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Imagine a load-balancer facing the internet, dispatching requests to several worker-servers in a local network.

Is there a way for the worker-servers to respond directly on the original socket / connection / IP or do they have to respond to the load-balancer for it to forward the response (making it the SPOF)?

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migrated from stackoverflow.com Feb 28 '12 at 0:23

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5 Answers 5

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Generally the response to the the load balanced request will go straight to the gateway, not back to the load balancer.

So the load balancer is a SPOF for the inbound requests, but because the outbound request goes straight to the gateway, it can bypass that SPOF - although because the ACK would need to come back in through the load balancer, it is still kind of pointless.

Generally you would have two load balancers. Only one of them owns the public IP address at any given time, and they run a heartbeat between them. As soon as the live load balancer loses its heartbeat (i.e. crashes, goes offline, etc), then the 2nd load balancer takes over the IP address.

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There are some load balancers that will transparently load balance by using destination NAT but the load balancer will still need to see the return traffic to NAT it back to the original IP that the client opened a connection to. If I open a connection to a load balancer at 10.10.10.10 and a server in the pool sends back a reply from its IP of 192.168.100.100 I'm going to drop that packet because I don't know who 192.168.100.100 is. I'm trying to talk to 10.10.10.10.

You can avoid single point of failure in load balancers by setting up a dual stack with VRRP so that if a single load balancer fails another will take over all of its traffic. VRRP uses a shared MAC address and IP address to accomplish seamless failover.

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The problem you are presenting here (if I understand correctly) can be resolved using direct server return. The loadbalancer and the backend real servers can both share an IP address for outbound traffic, as they can both use the same source IP. See the link for details. –  Stefan Lasiewski Feb 28 '12 at 7:10

IP networks don't allow that directly, you need some software to help with you so that one worker-server works as a loadbalancer and if it fails, another automatically takes over loadbalancing responsibility and starts handling the requests coming to loadbalancer IP address. So they all have to run the loadbalancing software. You should be able to do this with software called HAProxy. You can google for "shared ip" to get forward with your research. This solution will naturally reduce one worker-servers serving capacity because it has to act as a loadbalancer for the whole cluster.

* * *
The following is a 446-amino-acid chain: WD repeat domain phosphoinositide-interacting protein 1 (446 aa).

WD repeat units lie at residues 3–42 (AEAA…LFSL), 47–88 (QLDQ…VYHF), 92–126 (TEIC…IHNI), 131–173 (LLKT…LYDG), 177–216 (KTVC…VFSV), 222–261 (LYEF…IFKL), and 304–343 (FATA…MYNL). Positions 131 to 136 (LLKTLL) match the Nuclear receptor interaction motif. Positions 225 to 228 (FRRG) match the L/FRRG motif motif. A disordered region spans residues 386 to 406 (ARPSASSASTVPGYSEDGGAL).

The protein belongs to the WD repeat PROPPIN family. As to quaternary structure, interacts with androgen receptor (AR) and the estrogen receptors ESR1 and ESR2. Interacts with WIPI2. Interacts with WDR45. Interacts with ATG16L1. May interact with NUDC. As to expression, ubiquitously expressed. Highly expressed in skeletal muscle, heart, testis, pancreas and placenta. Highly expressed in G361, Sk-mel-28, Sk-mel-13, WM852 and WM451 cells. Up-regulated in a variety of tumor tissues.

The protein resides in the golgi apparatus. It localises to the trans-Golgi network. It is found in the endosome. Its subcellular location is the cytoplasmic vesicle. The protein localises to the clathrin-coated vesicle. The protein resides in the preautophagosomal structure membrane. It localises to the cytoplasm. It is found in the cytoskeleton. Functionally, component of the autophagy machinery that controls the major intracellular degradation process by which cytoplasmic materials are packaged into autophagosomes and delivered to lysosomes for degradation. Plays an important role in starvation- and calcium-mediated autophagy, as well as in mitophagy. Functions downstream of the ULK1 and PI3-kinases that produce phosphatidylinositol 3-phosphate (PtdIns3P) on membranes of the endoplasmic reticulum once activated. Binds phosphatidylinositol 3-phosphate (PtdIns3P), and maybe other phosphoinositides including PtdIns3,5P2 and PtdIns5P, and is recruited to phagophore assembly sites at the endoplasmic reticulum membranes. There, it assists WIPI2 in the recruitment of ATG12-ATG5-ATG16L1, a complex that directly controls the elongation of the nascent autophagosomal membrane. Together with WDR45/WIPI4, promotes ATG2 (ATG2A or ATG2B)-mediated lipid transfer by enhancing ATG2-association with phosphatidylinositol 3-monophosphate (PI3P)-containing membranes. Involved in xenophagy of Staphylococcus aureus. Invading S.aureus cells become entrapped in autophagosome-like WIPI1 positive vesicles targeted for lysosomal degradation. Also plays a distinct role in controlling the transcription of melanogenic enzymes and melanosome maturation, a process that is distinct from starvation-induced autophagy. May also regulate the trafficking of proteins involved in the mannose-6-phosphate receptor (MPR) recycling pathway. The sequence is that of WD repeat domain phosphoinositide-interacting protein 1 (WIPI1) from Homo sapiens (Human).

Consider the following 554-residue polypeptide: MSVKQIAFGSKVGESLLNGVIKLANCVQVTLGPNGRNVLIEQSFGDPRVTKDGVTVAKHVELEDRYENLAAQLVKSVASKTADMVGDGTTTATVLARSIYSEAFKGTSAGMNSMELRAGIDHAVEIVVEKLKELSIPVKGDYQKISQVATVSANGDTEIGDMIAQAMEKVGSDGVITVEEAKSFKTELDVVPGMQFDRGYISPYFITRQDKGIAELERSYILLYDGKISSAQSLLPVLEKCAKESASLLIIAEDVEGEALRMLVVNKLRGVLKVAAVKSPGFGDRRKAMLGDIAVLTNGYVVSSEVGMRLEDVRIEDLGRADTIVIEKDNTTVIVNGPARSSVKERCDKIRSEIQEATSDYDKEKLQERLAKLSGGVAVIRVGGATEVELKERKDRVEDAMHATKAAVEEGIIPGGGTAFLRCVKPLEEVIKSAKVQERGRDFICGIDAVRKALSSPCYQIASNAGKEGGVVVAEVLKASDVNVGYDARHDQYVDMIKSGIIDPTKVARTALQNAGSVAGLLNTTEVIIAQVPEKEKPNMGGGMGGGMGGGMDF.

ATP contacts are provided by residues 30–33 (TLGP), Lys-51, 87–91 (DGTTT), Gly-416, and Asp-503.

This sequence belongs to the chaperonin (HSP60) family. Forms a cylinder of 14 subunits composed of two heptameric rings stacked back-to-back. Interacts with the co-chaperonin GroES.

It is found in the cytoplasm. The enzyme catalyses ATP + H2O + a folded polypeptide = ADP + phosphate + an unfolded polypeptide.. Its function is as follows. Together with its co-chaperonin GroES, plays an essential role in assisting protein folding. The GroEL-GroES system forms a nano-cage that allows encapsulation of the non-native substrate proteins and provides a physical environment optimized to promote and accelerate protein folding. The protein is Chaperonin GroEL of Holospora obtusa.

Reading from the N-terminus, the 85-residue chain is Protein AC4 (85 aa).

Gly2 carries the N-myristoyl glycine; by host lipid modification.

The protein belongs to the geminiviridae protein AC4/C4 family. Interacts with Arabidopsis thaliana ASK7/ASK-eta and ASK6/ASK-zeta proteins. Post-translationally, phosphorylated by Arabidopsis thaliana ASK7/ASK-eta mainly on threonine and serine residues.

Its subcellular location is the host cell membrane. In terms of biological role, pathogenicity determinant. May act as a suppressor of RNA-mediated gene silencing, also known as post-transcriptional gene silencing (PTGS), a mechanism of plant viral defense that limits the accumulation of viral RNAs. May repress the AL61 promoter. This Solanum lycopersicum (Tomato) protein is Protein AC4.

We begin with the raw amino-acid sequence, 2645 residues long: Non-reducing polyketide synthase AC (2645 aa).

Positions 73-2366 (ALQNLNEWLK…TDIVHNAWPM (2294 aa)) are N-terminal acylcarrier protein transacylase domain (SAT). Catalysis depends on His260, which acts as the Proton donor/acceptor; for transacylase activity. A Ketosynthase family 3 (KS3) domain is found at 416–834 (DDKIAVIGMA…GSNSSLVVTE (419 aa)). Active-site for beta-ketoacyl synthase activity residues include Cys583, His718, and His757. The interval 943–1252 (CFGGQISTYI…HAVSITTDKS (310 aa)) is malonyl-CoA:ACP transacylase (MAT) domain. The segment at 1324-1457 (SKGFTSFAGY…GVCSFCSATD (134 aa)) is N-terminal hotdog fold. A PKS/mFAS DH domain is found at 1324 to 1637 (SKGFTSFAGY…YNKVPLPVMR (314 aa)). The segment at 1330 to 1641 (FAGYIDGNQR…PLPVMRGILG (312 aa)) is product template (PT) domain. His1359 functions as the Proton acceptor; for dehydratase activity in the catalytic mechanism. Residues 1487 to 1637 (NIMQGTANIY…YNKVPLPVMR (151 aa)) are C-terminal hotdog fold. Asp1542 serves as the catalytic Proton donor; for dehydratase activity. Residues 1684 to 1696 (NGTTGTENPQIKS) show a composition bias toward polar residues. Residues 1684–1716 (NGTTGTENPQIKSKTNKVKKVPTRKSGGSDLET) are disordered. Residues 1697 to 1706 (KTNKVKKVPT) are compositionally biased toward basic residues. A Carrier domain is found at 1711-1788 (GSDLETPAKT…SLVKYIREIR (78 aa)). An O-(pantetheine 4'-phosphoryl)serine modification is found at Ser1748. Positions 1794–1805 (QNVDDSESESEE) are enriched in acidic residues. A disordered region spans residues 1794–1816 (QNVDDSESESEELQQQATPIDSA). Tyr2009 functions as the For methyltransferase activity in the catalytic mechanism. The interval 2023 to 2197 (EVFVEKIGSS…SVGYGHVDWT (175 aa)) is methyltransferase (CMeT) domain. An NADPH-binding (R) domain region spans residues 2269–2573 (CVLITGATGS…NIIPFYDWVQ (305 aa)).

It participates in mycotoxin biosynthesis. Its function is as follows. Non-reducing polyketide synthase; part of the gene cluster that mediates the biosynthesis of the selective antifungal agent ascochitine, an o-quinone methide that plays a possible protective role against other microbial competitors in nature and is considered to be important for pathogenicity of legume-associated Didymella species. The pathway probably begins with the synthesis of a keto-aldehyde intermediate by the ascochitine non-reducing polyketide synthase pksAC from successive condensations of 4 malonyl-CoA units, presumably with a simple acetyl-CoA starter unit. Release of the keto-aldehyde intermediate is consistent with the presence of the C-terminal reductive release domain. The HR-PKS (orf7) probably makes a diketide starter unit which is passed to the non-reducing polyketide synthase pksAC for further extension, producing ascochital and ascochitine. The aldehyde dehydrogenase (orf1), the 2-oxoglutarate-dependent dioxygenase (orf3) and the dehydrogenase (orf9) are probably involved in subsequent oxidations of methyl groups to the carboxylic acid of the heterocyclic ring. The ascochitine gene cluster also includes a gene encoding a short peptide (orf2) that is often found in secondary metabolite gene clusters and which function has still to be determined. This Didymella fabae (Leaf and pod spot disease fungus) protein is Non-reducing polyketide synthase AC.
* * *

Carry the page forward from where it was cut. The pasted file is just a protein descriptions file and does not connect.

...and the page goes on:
And btw. you would probably get more answers for this in the ServerFault.

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It depends on the method of load balancing you are using. If you're just simply doing round-robin DNS, then yes your worker-servers will be making their connections "directly" with their clients.

If you're actually using a reverse proxy such as HAProxy, then no. Your worker-servers will use the load balancer as an intermediary. From the perspective of your worker-servers the client is the load-balancer, not the actual client.

If you're concerned with the creation of Single Point of Failure by using a reverse proxy in this way there are strategies you can employ to mitigate some risk such as using redundant proxies. Details will vary based upon your implementation.

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You can set up the loopback address of several servers to be the same (its called aliasing). This IP is known to the outside world. Requests come with this IP as the destination IP address. The load balancer can direct requests based on the load balancing criteria and direct the request to one of these servers.

SO yes you can have a situation where several servers can respond to a single IP.

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